Association analyses identify 31 new risk loci for colorectal cancer susceptibility

Research output: Contribution to journalArticle

Authors

  • PRACTICAL consortium

Colleges, School and Institutes

External organisations

  • Division of Genetics and Epidemiology, The Institute of Cancer Research, London, SW7 3RP, UK.
  • Colon Cancer Genetics Group, Medical Research Council Human Genetics Unit, Institute of Genetics and Molecular Medicine, Western General Hospital, University of Edinburgh, Edinburgh, EH4 2XU, UK.
  • Cancer Genetics and Evolution Laboratory, Institute of Cancer and Genomic Sciences, University of Birmingham, Vincent Drive, Edgbaston, Birmingham, B15 2TT, UK.
  • Wellcome Centre for Human Genetics, McCarthy Group, Roosevelt Drive, Oxford, OX3 7BN, UK.
  • Gastrointestinal Cancer Genetics Laboratory, Institute of Cancer and Genomic Sciences, University of Birmingham, Vincent Drive, Edgbaston, Birmingham, B15 2TT, UK.
  • Centre for Global Health Research, Usher Institute, University of Edinburgh, Edinburgh, EH8 9AG, UK.
  • Department of Public Health and Primary Care, Institute of Population Health, Trinity College Dublin, University of Dublin, Dublin, D02 PN40, Ireland.
  • Medical Research Council Human Genetics Unit, Institute of Genetics and Molecular Medicine, Western General Hospital, University of Edinburgh, Edinburgh, EH4 2XU, UK.
  • Generation Scotland, Centre for Genomic and Experimental Medicine, MRC Institute of Genetics and Molecular Medicine, University of Edinburgh, Edinburgh, EH4 2XU, UK.
  • Centre for Cognitive Ageing and Cognitive Epidemiology, Department of Psychology, University of Edinburgh, 7 George Square, Edinburgh, EH8 9JZ, UK.
  • Centre for Cognitive Ageing and Cognitive Epidemiology, University of Edinburgh, 7 George Square, Edinburgh EH8 9JZ, UK. a.kilgour@ed.ac.uk.
  • Alzheimer Scotland Dementia Research Centre, University of Edinburgh, Edinburgh, EH8 9JZ, UK.
  • Translational Gastroenterology Unit, Nuffield Department. of Medicine, University of Oxford, John Radcliffe Hospital, Oxford, OX3 9DU, UK.
  • Cancer Bioinfomatics Laboratory, Institute of Cancer and Genomic Sciences, University of Birmingham, Vincent Drive, Edgbaston, Birmingham, B15 2TT, UK.
  • Department of Oncology, University of Oxford, Old Road Campus Research Building, Oxford, OX3 7LE, UK.
  • Nuffield Department of Clinical Laboratory Sciences, University of Oxford, John Radcliffe Hospital, Oxford, OX3 9DU, UK.
  • Medical Research Council Clinical Trials Unit, Aviation House, 125 Kingsway, London, WC2B 6NH, UK.
  • Department of Genetics, King Faisal Specialist Hospital and Research Center, Riyadh, 11211, Saudi Arabia.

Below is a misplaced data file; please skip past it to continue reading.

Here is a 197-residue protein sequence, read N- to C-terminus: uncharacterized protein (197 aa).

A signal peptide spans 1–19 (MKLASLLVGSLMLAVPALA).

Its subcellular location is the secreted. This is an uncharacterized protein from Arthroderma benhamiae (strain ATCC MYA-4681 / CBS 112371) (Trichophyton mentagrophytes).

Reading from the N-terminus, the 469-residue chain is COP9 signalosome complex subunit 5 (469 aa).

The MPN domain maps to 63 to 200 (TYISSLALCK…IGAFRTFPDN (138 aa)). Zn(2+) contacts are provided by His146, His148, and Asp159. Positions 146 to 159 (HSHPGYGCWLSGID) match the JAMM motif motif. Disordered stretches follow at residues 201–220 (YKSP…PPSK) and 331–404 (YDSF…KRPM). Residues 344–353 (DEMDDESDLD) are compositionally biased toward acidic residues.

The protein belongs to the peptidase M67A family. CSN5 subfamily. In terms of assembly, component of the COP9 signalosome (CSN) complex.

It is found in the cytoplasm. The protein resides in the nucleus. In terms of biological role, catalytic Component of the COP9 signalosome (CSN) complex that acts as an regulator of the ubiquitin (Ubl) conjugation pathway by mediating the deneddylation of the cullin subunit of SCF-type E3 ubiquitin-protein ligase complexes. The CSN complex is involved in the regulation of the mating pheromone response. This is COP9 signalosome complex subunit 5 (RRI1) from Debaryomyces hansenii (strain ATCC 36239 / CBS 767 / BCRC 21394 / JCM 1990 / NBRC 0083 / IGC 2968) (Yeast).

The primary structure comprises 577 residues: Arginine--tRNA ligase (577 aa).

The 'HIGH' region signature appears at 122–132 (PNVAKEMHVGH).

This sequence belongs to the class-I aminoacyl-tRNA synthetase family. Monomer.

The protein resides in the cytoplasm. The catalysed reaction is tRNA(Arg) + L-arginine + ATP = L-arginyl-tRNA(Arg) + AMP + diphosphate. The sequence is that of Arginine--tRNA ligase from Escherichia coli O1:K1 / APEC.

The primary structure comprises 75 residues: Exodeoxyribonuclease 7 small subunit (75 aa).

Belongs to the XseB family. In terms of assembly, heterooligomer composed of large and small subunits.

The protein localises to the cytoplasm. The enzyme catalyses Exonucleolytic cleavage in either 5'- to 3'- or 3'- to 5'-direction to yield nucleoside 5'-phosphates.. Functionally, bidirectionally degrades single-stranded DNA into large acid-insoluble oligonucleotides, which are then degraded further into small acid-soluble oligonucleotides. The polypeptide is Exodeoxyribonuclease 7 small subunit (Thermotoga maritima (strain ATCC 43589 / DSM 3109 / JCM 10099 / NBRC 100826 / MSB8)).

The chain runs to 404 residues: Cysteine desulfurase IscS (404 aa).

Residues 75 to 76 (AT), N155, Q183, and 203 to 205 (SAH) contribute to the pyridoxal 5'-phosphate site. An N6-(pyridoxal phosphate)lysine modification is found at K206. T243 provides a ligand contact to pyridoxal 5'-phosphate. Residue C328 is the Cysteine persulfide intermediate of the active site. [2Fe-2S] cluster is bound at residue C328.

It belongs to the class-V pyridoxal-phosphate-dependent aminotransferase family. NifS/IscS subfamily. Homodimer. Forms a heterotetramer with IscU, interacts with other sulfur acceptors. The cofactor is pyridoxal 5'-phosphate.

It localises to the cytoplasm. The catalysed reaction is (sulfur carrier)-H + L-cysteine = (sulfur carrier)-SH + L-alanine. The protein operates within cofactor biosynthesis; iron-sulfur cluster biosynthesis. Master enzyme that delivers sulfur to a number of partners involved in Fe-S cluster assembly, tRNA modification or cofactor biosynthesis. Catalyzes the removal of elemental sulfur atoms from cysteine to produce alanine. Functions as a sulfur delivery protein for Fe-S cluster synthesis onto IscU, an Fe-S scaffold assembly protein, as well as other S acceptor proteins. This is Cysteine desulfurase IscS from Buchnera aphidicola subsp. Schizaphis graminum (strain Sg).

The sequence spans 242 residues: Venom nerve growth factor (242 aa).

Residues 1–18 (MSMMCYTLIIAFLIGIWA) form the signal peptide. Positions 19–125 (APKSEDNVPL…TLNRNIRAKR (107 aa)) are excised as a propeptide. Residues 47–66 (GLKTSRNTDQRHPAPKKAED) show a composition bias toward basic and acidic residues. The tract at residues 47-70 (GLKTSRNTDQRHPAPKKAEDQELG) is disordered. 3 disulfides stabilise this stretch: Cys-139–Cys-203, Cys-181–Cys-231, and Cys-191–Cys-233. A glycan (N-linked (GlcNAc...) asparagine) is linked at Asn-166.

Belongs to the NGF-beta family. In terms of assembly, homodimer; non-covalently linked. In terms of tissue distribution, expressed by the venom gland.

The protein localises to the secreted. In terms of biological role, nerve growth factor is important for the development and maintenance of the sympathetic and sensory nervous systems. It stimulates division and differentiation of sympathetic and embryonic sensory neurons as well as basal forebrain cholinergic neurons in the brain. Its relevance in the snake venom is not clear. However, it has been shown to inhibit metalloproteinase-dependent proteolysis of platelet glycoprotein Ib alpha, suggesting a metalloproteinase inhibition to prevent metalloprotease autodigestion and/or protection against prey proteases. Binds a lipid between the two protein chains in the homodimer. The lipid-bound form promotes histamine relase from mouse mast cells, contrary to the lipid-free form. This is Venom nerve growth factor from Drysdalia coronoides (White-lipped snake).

• Genome-Scale Biology Research Program, Research Programs Unit, University of Helsinki, Helsinki, 00014, Finland; Department of Medical and Clinical Genetics, Medicum, University of Helsinki, Helsinki, 00014, Finland.
  • Institute for Molecular Medicine Finland (FIMM), University of Helsinki, Helsinki, 00014, Finland.
  • National Institute for Health and Welfare, Helsinki, 00271, Finland; Folkhälsan Research Centre, Helsinki, 00250, Finland; Unit of General Practice and Primary Health Care, University of Helsinki and Helsinki University Hospital, Helsinki, 00014, Finland.
  • National Institute for Health and Welfare, Helsinki, 00271, Finland.
  • Faculty of Social Sciences, University of Tampere, Tampere, 33014, Finland.

Abstract

Colorectal cancer (CRC) is a leading cause of cancer-related death worldwide, and has a strong heritable basis. We report a genome-wide association analysis of 34,627 CRC cases and 71,379 controls of European ancestry that identifies SNPs at 31 new CRC risk loci. We also identify eight independent risk SNPs at the new and previously reported European CRC loci, and a further nine CRC SNPs at loci previously only identified in Asian populations. We use in situ promoter capture Hi-C (CHi-C), gene expression, and in silico annotation methods to identify likely target genes of CRC SNPs. Whilst these new SNP associations implicate target genes that are enriched for known CRC pathways such as Wnt and BMP, they also highlight novel pathways with no prior links to colorectal tumourigenesis. These findings provide further insight into CRC susceptibility and enhance the prospects of applying genetic risk scores to personalised screening and prevention.

Details

Original languageEnglish
Article number2154
Number of pages15
JournalNature Communications
Volume10
Issue number1
Publication statusPublished - 14 May 2019